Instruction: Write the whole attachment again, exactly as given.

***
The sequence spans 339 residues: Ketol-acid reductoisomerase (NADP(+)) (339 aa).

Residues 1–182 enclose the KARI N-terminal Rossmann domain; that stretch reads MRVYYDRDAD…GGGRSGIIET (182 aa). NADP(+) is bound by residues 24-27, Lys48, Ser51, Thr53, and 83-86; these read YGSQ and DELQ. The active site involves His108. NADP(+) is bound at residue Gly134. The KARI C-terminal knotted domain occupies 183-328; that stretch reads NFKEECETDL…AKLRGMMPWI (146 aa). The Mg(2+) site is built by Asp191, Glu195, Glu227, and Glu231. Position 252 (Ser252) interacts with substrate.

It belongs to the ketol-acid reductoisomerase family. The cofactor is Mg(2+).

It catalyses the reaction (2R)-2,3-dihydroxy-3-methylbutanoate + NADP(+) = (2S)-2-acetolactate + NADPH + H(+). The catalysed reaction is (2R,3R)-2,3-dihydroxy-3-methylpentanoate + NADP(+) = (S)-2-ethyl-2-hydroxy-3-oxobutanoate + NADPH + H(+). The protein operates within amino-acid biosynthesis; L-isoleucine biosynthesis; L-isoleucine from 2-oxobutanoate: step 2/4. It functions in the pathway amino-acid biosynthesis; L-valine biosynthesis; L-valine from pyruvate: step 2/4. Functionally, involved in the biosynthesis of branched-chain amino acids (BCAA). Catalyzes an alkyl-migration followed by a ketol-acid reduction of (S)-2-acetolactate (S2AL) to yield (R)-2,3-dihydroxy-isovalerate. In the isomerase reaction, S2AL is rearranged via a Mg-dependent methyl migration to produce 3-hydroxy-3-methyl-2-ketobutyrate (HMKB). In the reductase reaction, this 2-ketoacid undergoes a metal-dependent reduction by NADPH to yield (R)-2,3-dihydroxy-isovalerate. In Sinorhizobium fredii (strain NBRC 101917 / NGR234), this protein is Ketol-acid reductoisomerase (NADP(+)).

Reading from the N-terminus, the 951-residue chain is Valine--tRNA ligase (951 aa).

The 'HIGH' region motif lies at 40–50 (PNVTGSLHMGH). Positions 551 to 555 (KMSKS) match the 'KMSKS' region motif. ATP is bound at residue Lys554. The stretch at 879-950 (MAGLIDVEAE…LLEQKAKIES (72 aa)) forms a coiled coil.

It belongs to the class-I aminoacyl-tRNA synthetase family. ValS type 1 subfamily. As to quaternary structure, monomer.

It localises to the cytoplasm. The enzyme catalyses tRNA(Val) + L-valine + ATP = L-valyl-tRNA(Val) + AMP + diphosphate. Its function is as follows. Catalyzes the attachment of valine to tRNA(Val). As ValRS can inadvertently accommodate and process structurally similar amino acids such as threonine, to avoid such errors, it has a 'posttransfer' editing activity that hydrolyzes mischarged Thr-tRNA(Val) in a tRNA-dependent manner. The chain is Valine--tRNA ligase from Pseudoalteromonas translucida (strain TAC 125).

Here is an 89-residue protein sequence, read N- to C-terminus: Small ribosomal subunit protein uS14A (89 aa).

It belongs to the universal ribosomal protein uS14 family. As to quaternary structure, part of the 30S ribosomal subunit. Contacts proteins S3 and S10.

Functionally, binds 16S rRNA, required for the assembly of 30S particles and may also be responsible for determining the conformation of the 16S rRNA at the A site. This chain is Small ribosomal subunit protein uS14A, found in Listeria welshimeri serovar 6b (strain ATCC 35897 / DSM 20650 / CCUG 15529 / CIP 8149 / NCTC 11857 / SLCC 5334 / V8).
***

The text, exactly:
The sequence spans 339 residues: Ketol-acid reductoisomerase (NADP(+)) (339 aa).

Residues 1–182 enclose the KARI N-terminal Rossmann domain; that stretch reads MRVYYDRDAD…GGGRSGIIET (182 aa). NADP(+) is bound by residues 24-27, Lys48, Ser51, Thr53, and 83-86; these read YGSQ and DELQ. The active site involves His108. NADP(+) is bound at residue Gly134. The KARI C-terminal knotted domain occupies 183-328; that stretch reads NFKEECETDL…AKLRGMMPWI (146 aa). The Mg(2+) site is built by Asp191, Glu195, Glu227, and Glu231. Position 252 (Ser252) interacts with substrate.

It belongs to the ketol-acid reductoisomerase family. The cofactor is Mg(2+).

It catalyses the reaction (2R)-2,3-dihydroxy-3-methylbutanoate + NADP(+) = (2S)-2-acetolactate + NADPH + H(+). The catalysed reaction is (2R,3R)-2,3-dihydroxy-3-methylpentanoate + NADP(+) = (S)-2-ethyl-2-hydroxy-3-oxobutanoate + NADPH + H(+). The protein operates within amino-acid biosynthesis; L-isoleucine biosynthesis; L-isoleucine from 2-oxobutanoate: step 2/4. It functions in the pathway amino-acid biosynthesis; L-valine biosynthesis; L-valine from pyruvate: step 2/4. Functionally, involved in the biosynthesis of branched-chain amino acids (BCAA). Catalyzes an alkyl-migration followed by a ketol-acid reduction of (S)-2-acetolactate (S2AL) to yield (R)-2,3-dihydroxy-isovalerate. In the isomerase reaction, S2AL is rearranged via a Mg-dependent methyl migration to produce 3-hydroxy-3-methyl-2-ketobutyrate (HMKB). In the reductase reaction, this 2-ketoacid undergoes a metal-dependent reduction by NADPH to yield (R)-2,3-dihydroxy-isovalerate. In Sinorhizobium fredii (strain NBRC 101917 / NGR234), this protein is Ketol-acid reductoisomerase (NADP(+)).

Reading from the N-terminus, the 951-residue chain is Valine--tRNA ligase (951 aa).

The 'HIGH' region motif lies at 40–50 (PNVTGSLHMGH). Positions 551 to 555 (KMSKS) match the 'KMSKS' region motif. ATP is bound at residue Lys554. The stretch at 879-950 (MAGLIDVEAE…LLEQKAKIES (72 aa)) forms a coiled coil.

It belongs to the class-I aminoacyl-tRNA synthetase family. ValS type 1 subfamily. As to quaternary structure, monomer.

It localises to the cytoplasm. The enzyme catalyses tRNA(Val) + L-valine + ATP = L-valyl-tRNA(Val) + AMP + diphosphate. Its function is as follows. Catalyzes the attachment of valine to tRNA(Val). As ValRS can inadvertently accommodate and process structurally similar amino acids such as threonine, to avoid such errors, it has a 'posttransfer' editing activity that hydrolyzes mischarged Thr-tRNA(Val) in a tRNA-dependent manner. The chain is Valine--tRNA ligase from Pseudoalteromonas translucida (strain TAC 125).

Here is an 89-residue protein sequence, read N- to C-terminus: Small ribosomal subunit protein uS14A (89 aa).

It belongs to the universal ribosomal protein uS14 family. As to quaternary structure, part of the 30S ribosomal subunit. Contacts proteins S3 and S10.

Functionally, binds 16S rRNA, required for the assembly of 30S particles and may also be responsible for determining the conformation of the 16S rRNA at the A site. This chain is Small ribosomal subunit protein uS14A, found in Listeria welshimeri serovar 6b (strain ATCC 35897 / DSM 20650 / CCUG 15529 / CIP 8149 / NCTC 11857 / SLCC 5334 / V8).